Learning to Fly, Edinburgh Festival Fringe

by Laura Kressly

James Rowland’s Songs of Friendship trilogy focuses on the equally hilarious and moving antics he got up to with his best mates Tom, Sarah and Sarah’s partner Emma over the years. These include stealing a friend’s remains and giving him a Viking funeral, and donating sperm to Sarah and Emma. This show is situated outside of that group of friends. Instead, it focuses on another mate who is far less conventional. Though Rowland’s work here is not as neat or as focused as his previous shows, his seemingly truthful delivery and comic timing are as engaging as ever.

This show recalls his childhood and early teen years, when he was often poorly and stuck at home. His mum, one day desperate for a babysitter to look after James, arranges for him to stay with the elderly woman who lives in the ramshackle house at the end of his road. Rumoured to be a witch, James was terrified every Wednesday afternoon for months as he sat unmoving in Anne’s front room watching telly. A hilariously unexpected incident tears down the wall between them and they become fast friends. The emotional journeys of both characters are exquisitely detailed from start to finish.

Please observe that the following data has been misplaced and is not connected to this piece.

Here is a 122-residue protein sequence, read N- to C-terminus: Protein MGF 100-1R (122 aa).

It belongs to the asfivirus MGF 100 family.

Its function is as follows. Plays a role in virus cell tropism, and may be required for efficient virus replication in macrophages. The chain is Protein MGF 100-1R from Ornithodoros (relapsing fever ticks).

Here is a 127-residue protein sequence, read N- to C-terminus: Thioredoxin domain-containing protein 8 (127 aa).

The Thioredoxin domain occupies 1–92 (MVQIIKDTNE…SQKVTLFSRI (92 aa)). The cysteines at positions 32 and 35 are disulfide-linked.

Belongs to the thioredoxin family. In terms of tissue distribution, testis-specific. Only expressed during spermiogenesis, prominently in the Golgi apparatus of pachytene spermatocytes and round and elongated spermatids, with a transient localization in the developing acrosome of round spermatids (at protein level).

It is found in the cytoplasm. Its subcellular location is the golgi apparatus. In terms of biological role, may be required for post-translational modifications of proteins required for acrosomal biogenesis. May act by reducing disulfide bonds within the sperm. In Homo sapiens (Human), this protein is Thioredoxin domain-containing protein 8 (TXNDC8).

Rowland simply narrates the story but regularly engages with the audience and follows the odd tangent. Some of these side notes are a little distracting, but he otherwise effectively builds momentum towards the key point in Anne and James’ friendship where the young teenager decides he has a solution to her loneliness. Music indicates transitions, climaxes and helps signpost time passing, and Rowland is a superb storyteller who artfully plumbs his own life for source material.

The end effect, like his previous shows, is the desperate, aching desire for the story to be true. Rowland paints Anne and his young self in such vivid colours, and drenches the story with pathos and humanity that the bizarre, central event seems completely tenable. The idea that it actually happened is a delightful one to entertain, but what’s more important is that this unusual friendship is the sort of thing that everyone deserves to experience.

Learning to Fly runs through 28 August.

The Play’s the Thing UK is committed to covering fringe and progressive theatre in London and beyond. It is run entirely voluntarily and needs regular support to ensure its survival. For more information and to help The Play’s the Thing UK provide coverage of the theatre that needs reviews the most, visit its patreon.

Leave a Reply

Fill in your details below or click an icon to log in:

WordPress.com Logo

You are commenting using your WordPress.com account. Log Out /  Change )

Twitter picture

You are commenting using your Twitter account. Log Out /  Change )

Facebook photo

You are commenting using your Facebook account. Log Out /  Change )

Connecting to %s